Spencer Ackerman, reporting in Trump-Russia collusion is being investigated by FBI, Comey confirms for The Guardian, writes:
[FBI director James] Comey and [NSA director, Adm Michael] Rogers refused to answer scores of questions speculating on who in Trump’s orbit could be part of the wide-ranging investigation and spurned countless invitations to comment on news reports. But they made many key points over the course of several extraordinary hours of testimony.
The counter-intelligence investigation into Trump-Moscow links began in late July 2016 and is still ongoing. More than one person associated with the Trump campaign is under investigation for their ties to the Russian government. Both FBI and NSA directors said there was no information to support Trump’s claims that he had been wiretapped by the Obama administration. The NSA chief rejected White House suggestions that GCHQ had helped the Obama administration spy on Trump Tower and said the claim was “frustrating to a key ally.” The Russian intervention in the election was “unusually loud”, as if Moscow did not care about being caught.
These are not casual revelations. Comey told the House intelligence panel that:
“I have been authorised by the Department of Justice to confirm that the FBI, as part of our counterintelligence mission, is investigating the Russian government’s efforts to interfere in the 2016 presidential election,” Comey said.
He added: “And that includes investigating the nature of any links between individuals associated with the Trump campaign and the Russian government and whether there was any coordination between the campaign and Russia.”
One facet of this hearing brought me, and I must think, many others up short when Twitter invaded the proceedings in real time.
As the hearing unfolded, Trump’s official @POTUS accounts sent out more tweets, giving live commentary with embedded clips of the proceedings.
One of the tweets claimed:
President Trump (@POTUS)
The NSA and FBI tell Congress that Russia did not influence electoral process. pic.twitter.com/d9HqkxYBt5
March 20, 2017
The tweet made its way to the committee, with the result that Comey and Rogers were confronted with it. Again they said there was no basis for the assertion.
“We’ve offered no opinion, have no view … on potential impact, because it’s not something that we’ve looked at,” Comey said. “It certainly wasn’t our intention to say that today because we don’t have any information on that subject. And it wasn’t something that was looked at.”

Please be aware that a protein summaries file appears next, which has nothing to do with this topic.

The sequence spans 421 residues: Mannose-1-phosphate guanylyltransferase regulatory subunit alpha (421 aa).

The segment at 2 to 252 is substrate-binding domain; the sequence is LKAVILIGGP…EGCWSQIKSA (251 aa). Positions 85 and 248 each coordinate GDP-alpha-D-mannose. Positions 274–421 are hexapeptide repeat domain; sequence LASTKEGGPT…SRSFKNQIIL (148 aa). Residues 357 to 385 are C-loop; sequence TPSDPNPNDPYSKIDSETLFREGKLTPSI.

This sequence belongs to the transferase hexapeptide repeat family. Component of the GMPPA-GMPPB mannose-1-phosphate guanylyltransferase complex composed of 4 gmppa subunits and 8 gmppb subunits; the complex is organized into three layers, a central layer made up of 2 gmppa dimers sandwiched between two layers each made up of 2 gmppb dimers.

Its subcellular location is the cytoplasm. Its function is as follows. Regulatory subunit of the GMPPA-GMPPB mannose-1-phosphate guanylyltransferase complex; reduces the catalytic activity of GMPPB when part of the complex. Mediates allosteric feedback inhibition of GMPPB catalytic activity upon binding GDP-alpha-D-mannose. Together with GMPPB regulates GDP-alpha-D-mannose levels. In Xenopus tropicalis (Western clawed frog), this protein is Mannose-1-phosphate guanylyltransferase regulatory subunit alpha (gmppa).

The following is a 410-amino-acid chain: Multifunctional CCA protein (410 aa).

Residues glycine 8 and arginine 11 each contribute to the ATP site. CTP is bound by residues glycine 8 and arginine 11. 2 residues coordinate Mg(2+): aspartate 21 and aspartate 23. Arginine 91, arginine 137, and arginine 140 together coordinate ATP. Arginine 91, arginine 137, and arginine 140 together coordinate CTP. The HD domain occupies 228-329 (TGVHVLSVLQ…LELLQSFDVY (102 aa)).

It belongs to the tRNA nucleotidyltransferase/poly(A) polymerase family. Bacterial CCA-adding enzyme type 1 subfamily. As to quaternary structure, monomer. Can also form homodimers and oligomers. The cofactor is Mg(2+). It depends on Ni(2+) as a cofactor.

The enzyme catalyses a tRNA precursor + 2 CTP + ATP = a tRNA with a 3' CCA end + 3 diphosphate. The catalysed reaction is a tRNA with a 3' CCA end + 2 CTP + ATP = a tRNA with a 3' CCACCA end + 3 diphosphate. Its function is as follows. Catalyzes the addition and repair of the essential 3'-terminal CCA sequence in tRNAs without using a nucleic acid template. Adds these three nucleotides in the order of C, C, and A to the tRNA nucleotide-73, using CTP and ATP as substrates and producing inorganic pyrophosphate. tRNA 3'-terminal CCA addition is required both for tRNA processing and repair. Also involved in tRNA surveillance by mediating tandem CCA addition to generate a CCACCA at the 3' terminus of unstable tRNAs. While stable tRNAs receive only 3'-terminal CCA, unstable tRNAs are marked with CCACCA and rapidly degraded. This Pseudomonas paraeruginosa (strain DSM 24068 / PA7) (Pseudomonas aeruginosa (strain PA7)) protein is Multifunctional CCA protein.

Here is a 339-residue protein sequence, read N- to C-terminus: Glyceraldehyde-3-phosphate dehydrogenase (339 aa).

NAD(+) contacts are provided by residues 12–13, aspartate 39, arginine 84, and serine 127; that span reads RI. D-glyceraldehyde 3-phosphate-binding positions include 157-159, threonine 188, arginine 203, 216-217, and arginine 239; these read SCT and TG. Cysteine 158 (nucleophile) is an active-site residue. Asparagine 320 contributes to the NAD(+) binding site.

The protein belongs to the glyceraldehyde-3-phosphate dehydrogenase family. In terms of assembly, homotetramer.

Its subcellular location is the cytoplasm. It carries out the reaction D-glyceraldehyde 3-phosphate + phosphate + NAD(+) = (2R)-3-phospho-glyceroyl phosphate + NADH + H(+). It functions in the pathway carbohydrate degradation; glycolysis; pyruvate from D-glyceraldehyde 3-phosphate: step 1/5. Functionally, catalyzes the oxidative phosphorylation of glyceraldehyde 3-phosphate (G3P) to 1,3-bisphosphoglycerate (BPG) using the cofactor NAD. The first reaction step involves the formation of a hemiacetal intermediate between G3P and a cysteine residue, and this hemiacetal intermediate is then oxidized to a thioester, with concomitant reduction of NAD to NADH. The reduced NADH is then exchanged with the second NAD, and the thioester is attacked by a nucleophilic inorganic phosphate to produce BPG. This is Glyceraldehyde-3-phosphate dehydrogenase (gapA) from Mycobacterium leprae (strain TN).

That the phrase this just in could become part of a Congressional hearing boggles the mind. While Republicans attempted to direct the conversation in a different direction, Rep. Adam Schiff (D-Calif.) used his time this way:
Is it possible that all of these events and reports are completely unrelated, and nothing more than an entirely unhappy coincidence?. “Yes, it is possible. But it is also possible, maybe more than possible, that they are not coincidental, not disconnected and not unrelated, and that the Russians used the same techniques to corrupt US persons that they have employed in Europe and elsewhere. We simply don’t know, not yet, and we owe it to the country to find out.
If Trump or his people cooperated with Russia’s so-called “active measures, it would represent one of the most shocking betrayals of democracy in history … The stakes are nothing less than the future of our democracy, and of liberal democracy.
Congress allowed President Richard Milhous Nixon free rein for nearly five years before convening the Select Committee on Presidential Campaign Activities. Here we are a little more than five weeks into the presidency of Donald John Trump and the only question is when will Sen. Howard Baker’s 21st century counterpart repeat the question: What did the president know and when did he know it?
Meanwhile, the circle jerk continues and is reinforced by Adam Gabbatt writing in No, over there! Our case-by-case guide to the Trump distraction technique for The Guardian. Last evening Seth Meyers and Trevor Noah weighed in on the hearings.